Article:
Step 5: Set Up a Realistic Capital Structure
Make sure your capital structure is realistic and has contingency and holding costs built into the total funding required. The amount will depend on the project scope (months of construction) and how aggressively you plan to set the asking price (months of marketing).
You can estimate the number of months for construction, but work with your real-estate brokers to estimate the marketing period. Add several months to the total for a cushion. The interest clock ticks all night, so don’t leave out this cost. Don’t underestimate the timeline or you could end up paying costly refinance or extension fees. You may also have to cut the price quickly to sell the property. If the property has no showings or if there are plenty of showings but no offers, you must cut the price.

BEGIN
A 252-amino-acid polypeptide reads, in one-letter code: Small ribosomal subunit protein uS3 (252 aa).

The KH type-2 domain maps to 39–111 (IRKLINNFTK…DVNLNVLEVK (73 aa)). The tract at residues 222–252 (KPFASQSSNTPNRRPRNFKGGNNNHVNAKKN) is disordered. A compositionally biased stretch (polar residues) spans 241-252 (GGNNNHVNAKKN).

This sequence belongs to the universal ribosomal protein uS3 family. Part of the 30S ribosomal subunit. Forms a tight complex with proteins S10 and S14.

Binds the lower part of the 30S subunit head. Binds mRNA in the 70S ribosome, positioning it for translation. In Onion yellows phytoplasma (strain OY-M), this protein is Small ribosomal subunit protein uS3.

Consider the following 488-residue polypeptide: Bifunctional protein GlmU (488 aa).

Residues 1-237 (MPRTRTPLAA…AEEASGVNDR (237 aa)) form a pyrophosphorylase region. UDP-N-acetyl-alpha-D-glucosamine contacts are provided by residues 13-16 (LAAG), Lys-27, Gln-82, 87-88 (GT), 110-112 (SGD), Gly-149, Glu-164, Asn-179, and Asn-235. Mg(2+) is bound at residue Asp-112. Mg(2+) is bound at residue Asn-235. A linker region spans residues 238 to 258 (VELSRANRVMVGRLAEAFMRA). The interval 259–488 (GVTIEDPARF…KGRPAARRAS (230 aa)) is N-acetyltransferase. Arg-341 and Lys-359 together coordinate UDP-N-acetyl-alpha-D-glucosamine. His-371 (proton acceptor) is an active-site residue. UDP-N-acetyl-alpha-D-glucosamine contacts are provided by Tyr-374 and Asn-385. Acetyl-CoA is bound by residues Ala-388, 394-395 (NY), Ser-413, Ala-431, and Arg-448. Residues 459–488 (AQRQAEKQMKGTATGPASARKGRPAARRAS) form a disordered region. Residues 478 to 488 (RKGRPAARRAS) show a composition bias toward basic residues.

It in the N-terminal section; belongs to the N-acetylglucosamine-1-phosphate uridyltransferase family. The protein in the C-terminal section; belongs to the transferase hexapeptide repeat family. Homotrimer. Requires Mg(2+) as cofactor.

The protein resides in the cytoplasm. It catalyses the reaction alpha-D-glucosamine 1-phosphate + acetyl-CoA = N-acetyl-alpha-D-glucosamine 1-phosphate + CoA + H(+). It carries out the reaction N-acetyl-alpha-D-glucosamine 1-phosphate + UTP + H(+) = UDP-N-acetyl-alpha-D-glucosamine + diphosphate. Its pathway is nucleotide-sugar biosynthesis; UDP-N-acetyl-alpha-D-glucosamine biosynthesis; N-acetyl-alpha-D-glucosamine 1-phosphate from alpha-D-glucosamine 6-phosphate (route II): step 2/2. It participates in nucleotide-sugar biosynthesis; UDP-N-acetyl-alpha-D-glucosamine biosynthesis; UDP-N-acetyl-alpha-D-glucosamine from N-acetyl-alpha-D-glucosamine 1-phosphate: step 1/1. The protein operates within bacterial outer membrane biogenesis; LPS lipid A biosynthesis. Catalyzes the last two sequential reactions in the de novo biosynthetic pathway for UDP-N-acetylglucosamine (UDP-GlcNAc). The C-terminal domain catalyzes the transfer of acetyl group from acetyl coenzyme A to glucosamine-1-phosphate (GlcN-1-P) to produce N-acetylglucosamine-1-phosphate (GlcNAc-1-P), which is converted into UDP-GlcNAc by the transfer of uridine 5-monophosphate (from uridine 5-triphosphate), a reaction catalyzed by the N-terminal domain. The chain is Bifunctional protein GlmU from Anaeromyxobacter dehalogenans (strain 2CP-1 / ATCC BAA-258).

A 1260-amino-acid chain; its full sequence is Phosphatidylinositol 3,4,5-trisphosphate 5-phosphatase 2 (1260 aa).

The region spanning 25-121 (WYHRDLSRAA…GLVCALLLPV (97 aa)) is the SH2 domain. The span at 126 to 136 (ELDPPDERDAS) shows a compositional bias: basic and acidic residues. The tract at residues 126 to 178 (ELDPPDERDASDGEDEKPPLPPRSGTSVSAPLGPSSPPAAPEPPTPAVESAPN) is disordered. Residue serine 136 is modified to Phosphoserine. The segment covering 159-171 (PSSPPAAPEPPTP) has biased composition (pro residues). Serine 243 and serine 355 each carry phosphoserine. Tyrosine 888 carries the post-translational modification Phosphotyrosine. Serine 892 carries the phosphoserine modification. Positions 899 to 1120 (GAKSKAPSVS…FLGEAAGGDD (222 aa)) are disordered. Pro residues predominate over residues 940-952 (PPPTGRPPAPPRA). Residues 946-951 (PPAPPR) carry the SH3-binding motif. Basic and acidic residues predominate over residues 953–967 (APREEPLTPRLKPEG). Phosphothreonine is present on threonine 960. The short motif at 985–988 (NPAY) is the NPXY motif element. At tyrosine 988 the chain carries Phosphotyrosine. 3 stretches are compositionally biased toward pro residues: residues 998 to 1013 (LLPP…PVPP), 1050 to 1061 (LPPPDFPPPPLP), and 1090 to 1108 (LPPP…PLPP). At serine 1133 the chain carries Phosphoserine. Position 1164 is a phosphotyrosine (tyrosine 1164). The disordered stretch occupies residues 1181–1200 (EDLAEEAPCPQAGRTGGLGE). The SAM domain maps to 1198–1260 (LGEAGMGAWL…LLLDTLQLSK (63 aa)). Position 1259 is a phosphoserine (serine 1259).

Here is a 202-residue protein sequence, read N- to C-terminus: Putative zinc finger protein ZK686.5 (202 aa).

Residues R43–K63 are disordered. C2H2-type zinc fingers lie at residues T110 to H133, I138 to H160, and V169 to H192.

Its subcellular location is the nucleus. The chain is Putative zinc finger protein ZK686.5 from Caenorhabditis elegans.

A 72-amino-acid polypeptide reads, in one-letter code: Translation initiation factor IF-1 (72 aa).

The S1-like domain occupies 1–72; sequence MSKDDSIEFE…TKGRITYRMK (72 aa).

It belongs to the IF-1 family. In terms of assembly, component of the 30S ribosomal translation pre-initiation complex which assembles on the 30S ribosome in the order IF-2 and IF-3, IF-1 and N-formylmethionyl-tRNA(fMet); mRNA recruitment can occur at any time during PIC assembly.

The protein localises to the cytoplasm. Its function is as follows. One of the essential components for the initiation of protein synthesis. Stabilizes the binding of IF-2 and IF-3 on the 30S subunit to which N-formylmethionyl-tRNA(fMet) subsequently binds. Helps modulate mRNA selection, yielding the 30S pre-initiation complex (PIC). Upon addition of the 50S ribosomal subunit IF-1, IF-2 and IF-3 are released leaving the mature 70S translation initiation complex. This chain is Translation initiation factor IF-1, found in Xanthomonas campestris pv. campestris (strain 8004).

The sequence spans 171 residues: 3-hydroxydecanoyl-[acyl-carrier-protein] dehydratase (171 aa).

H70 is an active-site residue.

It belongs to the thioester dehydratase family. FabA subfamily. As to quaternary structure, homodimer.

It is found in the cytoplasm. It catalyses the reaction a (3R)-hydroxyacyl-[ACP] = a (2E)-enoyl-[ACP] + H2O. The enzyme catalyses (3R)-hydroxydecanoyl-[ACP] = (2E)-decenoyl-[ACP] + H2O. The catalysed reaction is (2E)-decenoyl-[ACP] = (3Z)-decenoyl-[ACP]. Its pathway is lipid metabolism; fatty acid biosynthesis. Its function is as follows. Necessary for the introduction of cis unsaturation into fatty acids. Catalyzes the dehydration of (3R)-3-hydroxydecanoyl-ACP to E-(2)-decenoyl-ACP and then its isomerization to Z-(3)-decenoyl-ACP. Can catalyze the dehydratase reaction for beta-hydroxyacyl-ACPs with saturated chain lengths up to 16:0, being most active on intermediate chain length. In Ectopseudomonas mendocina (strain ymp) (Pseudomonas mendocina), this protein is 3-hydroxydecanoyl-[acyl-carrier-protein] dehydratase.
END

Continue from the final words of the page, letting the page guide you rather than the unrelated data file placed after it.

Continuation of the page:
Step 6: Manage the Construction Process
Although you may trust the subs you have hired for your project, you must be on the jobsite. You have to inspect the work and address unanticipated issues because how you handle them on your project may be different than when you’re hired by someone else.
Make sure you and your contractors are carrying the proper builders risk, liability and workers’ compensation insurance. Often, builders risk is overlooked when renovating an occupied home because the homeowner has insurance on the structure and there is typically minimal risk of stolen materials. However, when working around a vacant property you own, you need builders risk coverage to cover the structure and materials.
Getting into the real-estate market is a learning process, so be ready to research everything. Although you will be more efficient with each project completed, there is no substitute for hard work.
Jim LaVallee is director of marketing and development, and Rick Bennett is director of design and construction for Atlanta-based Epic Development, which focuses on new construction and renovation work primarily on a speculative basis.